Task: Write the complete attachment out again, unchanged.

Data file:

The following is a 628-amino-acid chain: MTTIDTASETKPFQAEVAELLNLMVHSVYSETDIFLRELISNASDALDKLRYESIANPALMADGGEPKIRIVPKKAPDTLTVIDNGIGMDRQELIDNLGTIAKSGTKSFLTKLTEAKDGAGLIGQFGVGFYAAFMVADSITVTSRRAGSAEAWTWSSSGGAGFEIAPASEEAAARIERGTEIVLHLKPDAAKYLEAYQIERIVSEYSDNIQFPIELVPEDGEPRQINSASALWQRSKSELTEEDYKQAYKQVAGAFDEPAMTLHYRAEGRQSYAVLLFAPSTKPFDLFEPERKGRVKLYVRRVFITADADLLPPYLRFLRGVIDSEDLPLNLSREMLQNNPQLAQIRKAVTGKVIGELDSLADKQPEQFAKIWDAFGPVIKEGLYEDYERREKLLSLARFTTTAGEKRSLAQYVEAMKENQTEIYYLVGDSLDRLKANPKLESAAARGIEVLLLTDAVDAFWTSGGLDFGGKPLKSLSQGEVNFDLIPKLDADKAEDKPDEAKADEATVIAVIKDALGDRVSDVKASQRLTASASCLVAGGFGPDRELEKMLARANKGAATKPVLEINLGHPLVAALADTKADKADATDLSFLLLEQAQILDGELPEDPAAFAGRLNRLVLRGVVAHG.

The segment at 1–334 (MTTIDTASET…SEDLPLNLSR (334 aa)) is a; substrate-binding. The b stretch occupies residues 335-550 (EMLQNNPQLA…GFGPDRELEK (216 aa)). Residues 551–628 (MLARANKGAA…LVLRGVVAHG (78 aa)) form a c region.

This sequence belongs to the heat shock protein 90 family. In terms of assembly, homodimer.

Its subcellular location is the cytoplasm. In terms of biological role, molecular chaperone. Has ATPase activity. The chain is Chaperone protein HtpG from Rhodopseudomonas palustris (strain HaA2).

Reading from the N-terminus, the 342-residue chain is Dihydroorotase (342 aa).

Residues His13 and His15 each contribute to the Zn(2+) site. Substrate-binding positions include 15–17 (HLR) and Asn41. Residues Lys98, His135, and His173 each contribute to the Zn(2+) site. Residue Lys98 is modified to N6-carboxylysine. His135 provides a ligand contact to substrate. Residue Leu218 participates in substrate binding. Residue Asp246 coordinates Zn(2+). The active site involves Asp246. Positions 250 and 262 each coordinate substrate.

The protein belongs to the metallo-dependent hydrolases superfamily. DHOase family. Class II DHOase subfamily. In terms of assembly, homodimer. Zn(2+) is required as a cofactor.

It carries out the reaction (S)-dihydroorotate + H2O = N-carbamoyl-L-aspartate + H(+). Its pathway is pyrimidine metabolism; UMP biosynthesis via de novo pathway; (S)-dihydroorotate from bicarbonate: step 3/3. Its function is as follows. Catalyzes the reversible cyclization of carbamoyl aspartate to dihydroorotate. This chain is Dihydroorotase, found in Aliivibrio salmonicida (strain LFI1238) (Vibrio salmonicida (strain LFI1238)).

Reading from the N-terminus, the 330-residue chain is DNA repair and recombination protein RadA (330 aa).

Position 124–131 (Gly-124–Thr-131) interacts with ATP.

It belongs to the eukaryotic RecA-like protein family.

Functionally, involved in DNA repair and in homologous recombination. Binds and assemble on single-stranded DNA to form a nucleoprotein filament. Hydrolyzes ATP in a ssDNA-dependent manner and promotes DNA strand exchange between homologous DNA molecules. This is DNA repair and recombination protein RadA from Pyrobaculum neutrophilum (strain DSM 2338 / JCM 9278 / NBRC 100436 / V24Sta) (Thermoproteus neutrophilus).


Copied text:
The following is a 628-amino-acid chain: MTTIDTASETKPFQAEVAELLNLMVHSVYSETDIFLRELISNASDALDKLRYESIANPALMADGGEPKIRIVPKKAPDTLTVIDNGIGMDRQELIDNLGTIAKSGTKSFLTKLTEAKDGAGLIGQFGVGFYAAFMVADSITVTSRRAGSAEAWTWSSSGGAGFEIAPASEEAAARIERGTEIVLHLKPDAAKYLEAYQIERIVSEYSDNIQFPIELVPEDGEPRQINSASALWQRSKSELTEEDYKQAYKQVAGAFDEPAMTLHYRAEGRQSYAVLLFAPSTKPFDLFEPERKGRVKLYVRRVFITADADLLPPYLRFLRGVIDSEDLPLNLSREMLQNNPQLAQIRKAVTGKVIGELDSLADKQPEQFAKIWDAFGPVIKEGLYEDYERREKLLSLARFTTTAGEKRSLAQYVEAMKENQTEIYYLVGDSLDRLKANPKLESAAARGIEVLLLTDAVDAFWTSGGLDFGGKPLKSLSQGEVNFDLIPKLDADKAEDKPDEAKADEATVIAVIKDALGDRVSDVKASQRLTASASCLVAGGFGPDRELEKMLARANKGAATKPVLEINLGHPLVAALADTKADKADATDLSFLLLEQAQILDGELPEDPAAFAGRLNRLVLRGVVAHG.

The segment at 1–334 (MTTIDTASET…SEDLPLNLSR (334 aa)) is a; substrate-binding. The b stretch occupies residues 335-550 (EMLQNNPQLA…GFGPDRELEK (216 aa)). Residues 551–628 (MLARANKGAA…LVLRGVVAHG (78 aa)) form a c region.

This sequence belongs to the heat shock protein 90 family. In terms of assembly, homodimer.

Its subcellular location is the cytoplasm. In terms of biological role, molecular chaperone. Has ATPase activity. The chain is Chaperone protein HtpG from Rhodopseudomonas palustris (strain HaA2).

Reading from the N-terminus, the 342-residue chain is Dihydroorotase (342 aa).

Residues His13 and His15 each contribute to the Zn(2+) site. Substrate-binding positions include 15–17 (HLR) and Asn41. Residues Lys98, His135, and His173 each contribute to the Zn(2+) site. Residue Lys98 is modified to N6-carboxylysine. His135 provides a ligand contact to substrate. Residue Leu218 participates in substrate binding. Residue Asp246 coordinates Zn(2+). The active site involves Asp246. Positions 250 and 262 each coordinate substrate.

The protein belongs to the metallo-dependent hydrolases superfamily. DHOase family. Class II DHOase subfamily. In terms of assembly, homodimer. Zn(2+) is required as a cofactor.

It carries out the reaction (S)-dihydroorotate + H2O = N-carbamoyl-L-aspartate + H(+). Its pathway is pyrimidine metabolism; UMP biosynthesis via de novo pathway; (S)-dihydroorotate from bicarbonate: step 3/3. Its function is as follows. Catalyzes the reversible cyclization of carbamoyl aspartate to dihydroorotate. This chain is Dihydroorotase, found in Aliivibrio salmonicida (strain LFI1238) (Vibrio salmonicida (strain LFI1238)).

Reading from the N-terminus, the 330-residue chain is DNA repair and recombination protein RadA (330 aa).

Position 124–131 (Gly-124–Thr-131) interacts with ATP.

It belongs to the eukaryotic RecA-like protein family.

Functionally, involved in DNA repair and in homologous recombination. Binds and assemble on single-stranded DNA to form a nucleoprotein filament. Hydrolyzes ATP in a ssDNA-dependent manner and promotes DNA strand exchange between homologous DNA molecules. This is DNA repair and recombination protein RadA from Pyrobaculum neutrophilum (strain DSM 2338 / JCM 9278 / NBRC 100436 / V24Sta) (Thermoproteus neutrophilus).